Nicola Willis says 'important questions to be asked and answered' after Interislander upgrade cost blow-out

"Important questions" need to be asked and answered as to how the Cook Strait ferry upgrade project has "blown out at regular intervals", Finance Minister Nicola Willis says. 

The Government on Wednesday revealed it would not contribute significant new funding to KiwiRail - which runs the Interislander ferry service - to address rising costs involved in upgrading the fleet and terminal infrastructure. 

It had quadrupled in cost since 2018 to about $3 billion overall - much greater than the original $775 million business case. 

Speaking to AM on Thursday, Willis reiterated her frustration. 

"I'd much rather this problem never landed on my desk," she told host Ryan Bridge. "I'd much rather we had a simple, value-for-money solution and the ferries were just going to be delivered on time, on budget." 

Willis said, however, it was important New Zealanders have "reliable, safe ferry services... in a way that provides good value-for-money". 

She suggested the project "wildly diverged from what it was meant to be at the beginning". 

However, Willis still had confidence in KiwiRail. 

"KiwiRail, by their own admission, are not marine engineers, they're not port experts, they're not experts at building wharves - so I want to make sure we have the right people involved [on the project]," she said. 

"I also have to acknowledge that KiwiRail isn't always going to be best placed to work out what's best for taxpayers, for ferry passengers, for freight passengers - they're going to be the best people to work out what's best for KiwiRail's passengers and freight but we need to take a look at the bigger picture, and work with all of the people involved here.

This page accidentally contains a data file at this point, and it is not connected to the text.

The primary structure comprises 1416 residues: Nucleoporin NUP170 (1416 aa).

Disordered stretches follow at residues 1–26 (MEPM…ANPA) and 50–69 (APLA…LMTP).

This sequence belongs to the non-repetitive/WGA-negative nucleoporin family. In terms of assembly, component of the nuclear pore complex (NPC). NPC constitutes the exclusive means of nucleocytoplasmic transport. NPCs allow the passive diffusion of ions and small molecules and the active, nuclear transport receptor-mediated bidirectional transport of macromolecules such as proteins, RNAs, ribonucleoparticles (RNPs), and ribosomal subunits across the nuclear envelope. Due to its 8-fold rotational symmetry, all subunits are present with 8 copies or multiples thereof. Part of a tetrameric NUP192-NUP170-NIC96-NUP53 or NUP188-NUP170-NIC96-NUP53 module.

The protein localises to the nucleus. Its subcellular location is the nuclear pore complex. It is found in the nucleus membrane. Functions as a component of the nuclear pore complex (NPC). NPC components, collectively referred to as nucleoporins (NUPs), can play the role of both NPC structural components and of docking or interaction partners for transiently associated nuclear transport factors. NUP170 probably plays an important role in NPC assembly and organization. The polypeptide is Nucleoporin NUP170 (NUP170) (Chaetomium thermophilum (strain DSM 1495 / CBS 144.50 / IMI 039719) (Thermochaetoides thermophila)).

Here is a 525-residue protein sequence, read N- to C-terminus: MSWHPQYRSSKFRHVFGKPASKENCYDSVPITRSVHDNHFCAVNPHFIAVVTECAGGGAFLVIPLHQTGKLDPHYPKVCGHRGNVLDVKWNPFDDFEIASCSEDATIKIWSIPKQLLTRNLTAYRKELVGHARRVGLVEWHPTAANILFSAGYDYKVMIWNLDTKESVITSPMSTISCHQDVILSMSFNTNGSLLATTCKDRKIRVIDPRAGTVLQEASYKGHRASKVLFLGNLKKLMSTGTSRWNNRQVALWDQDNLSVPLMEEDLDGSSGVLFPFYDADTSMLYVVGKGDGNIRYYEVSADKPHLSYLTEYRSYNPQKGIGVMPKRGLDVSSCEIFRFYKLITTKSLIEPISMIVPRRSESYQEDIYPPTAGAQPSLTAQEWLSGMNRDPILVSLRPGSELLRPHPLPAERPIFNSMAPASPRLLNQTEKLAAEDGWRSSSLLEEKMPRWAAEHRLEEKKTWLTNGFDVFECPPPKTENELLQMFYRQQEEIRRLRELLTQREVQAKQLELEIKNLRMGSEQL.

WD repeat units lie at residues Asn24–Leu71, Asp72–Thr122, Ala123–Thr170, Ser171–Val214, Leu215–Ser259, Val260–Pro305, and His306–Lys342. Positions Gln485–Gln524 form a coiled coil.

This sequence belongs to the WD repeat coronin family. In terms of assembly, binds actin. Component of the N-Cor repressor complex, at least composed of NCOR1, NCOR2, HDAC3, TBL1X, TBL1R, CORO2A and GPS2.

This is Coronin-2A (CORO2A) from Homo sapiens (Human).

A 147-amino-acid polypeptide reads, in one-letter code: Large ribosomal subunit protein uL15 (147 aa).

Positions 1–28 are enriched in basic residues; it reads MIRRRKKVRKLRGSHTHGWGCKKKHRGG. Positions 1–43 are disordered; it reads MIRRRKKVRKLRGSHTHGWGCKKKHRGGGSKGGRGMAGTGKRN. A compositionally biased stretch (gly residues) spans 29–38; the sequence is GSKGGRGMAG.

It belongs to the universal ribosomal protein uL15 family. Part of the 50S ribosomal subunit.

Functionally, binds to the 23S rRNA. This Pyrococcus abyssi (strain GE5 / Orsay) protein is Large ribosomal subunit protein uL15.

"My first step is to experts around the table; experts at developing infrastructure on time and on budget, experts on transport projects, experts who will help me ensure that I don't fall into the same money trap that the last Government did, where a project was allowed to quadruple in cost and the cheques just had to keep on being written." 

Meanwhile, KiwiRail chief executive Peter Reidy has defended his team's work and processes - despite the Government announcing it would scrap the upgrade. 

Reidy said the engineering project was "exceptionally complex". 

"We're talking about a seismic area of New Zealand; we're talking about having to lift the whole Wellington infrastructure a metre because of the flood modelling codes," he told AM. 

"Once you start to look through all the design and the real costs of constructing, that's where the envelope obviously started to increase." 

Four unions representing maritime and rail workers were outraged at the Government's decision. The decision showed a lack of understanding of how important the connection is for the supply chain, the Maritime Union said. 

But Willis said other options had to be looked at. 

"For me, this is about finding a way forward."